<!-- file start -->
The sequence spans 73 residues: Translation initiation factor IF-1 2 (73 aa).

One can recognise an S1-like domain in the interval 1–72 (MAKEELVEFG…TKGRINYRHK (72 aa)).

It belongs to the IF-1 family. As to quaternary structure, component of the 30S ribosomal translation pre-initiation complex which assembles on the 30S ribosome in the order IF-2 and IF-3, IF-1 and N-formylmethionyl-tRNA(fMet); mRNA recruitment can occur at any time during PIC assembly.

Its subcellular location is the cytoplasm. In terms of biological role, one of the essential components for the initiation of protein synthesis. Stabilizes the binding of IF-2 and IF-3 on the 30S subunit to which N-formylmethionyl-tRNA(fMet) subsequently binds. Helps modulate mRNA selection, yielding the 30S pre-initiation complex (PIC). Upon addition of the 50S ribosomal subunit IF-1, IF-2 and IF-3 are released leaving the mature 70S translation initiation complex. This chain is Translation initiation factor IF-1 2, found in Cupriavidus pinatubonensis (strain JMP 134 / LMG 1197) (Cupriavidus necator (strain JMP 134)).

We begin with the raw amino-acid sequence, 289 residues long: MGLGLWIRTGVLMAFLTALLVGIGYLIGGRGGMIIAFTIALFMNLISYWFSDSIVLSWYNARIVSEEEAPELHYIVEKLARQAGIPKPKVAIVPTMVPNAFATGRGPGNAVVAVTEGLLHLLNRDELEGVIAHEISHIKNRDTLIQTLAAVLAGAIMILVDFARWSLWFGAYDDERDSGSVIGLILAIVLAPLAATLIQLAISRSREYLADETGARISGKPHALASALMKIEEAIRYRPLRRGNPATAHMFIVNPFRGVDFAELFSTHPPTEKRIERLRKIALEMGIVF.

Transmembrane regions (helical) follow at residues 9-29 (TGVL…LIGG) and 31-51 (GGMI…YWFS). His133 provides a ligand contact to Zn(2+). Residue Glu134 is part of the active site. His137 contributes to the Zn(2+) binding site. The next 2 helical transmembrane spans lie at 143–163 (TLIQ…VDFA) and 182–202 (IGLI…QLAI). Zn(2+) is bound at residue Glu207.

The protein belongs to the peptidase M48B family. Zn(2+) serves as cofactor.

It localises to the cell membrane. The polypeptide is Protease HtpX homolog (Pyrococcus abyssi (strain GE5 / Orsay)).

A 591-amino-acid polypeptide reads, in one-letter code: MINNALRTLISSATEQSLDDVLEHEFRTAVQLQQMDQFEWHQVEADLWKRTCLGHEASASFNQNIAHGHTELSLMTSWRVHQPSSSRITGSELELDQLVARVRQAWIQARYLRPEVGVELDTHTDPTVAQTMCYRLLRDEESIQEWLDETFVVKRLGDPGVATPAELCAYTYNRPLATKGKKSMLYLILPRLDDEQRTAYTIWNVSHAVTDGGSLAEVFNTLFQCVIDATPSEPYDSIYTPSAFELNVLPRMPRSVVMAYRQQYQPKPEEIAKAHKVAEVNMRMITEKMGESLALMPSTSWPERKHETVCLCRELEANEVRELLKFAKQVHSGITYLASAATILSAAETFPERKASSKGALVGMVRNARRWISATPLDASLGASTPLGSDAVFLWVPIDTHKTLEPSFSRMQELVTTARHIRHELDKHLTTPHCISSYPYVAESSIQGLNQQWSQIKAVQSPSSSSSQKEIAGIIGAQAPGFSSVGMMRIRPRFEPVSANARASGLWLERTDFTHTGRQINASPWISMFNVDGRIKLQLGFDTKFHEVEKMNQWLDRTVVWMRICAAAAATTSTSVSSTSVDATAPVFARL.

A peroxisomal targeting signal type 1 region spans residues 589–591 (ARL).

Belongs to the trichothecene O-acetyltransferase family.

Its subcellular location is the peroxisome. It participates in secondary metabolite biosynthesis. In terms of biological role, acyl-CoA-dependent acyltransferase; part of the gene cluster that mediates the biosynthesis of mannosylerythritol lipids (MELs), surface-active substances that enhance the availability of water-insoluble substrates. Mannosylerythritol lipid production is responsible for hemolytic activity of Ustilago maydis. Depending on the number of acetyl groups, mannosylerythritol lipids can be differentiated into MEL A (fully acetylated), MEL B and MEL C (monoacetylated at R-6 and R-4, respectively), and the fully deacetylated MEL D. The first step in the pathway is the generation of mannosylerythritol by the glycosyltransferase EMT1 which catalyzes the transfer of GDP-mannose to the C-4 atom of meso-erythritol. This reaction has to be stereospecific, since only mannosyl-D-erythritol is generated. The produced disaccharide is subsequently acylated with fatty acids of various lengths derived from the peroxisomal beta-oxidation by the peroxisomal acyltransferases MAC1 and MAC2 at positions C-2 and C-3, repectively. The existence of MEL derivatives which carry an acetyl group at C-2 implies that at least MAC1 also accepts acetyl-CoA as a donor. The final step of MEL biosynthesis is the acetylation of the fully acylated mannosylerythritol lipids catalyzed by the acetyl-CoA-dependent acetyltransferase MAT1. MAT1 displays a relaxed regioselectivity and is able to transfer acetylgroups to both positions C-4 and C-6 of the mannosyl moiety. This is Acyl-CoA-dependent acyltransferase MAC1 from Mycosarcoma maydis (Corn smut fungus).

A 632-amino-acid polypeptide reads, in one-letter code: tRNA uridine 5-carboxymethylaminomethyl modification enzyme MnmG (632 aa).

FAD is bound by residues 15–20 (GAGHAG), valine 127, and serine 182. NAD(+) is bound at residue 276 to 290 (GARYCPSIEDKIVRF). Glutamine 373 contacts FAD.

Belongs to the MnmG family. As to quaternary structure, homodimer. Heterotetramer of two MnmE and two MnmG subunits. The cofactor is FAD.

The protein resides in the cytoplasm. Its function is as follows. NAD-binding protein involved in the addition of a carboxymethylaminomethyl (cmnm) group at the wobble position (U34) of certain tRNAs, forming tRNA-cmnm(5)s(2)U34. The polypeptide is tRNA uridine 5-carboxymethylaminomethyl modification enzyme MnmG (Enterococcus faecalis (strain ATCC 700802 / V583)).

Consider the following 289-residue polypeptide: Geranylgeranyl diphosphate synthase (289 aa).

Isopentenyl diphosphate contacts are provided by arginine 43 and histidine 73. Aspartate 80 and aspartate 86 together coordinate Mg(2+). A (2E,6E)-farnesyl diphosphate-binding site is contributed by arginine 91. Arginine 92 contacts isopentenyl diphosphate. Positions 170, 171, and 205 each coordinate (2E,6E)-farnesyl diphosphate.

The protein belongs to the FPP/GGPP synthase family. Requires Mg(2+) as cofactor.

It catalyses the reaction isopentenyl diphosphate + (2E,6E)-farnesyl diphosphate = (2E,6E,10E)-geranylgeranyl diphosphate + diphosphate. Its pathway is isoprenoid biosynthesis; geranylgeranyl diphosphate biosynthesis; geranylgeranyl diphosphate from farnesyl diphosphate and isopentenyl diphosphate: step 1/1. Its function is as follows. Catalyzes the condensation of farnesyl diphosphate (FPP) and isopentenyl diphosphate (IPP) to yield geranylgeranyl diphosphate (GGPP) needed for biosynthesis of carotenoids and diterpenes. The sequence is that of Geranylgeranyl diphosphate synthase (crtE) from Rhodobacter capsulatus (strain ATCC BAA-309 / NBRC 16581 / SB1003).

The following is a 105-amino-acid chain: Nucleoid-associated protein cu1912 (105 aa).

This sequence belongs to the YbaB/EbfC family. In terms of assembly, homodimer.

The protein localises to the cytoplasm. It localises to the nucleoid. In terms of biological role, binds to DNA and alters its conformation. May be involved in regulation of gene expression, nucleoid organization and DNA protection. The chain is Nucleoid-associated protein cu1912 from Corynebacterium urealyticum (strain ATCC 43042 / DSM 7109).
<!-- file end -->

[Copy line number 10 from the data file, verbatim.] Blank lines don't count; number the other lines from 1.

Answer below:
A peroxisomal targeting signal type 1 region spans residues 589–591 (ARL).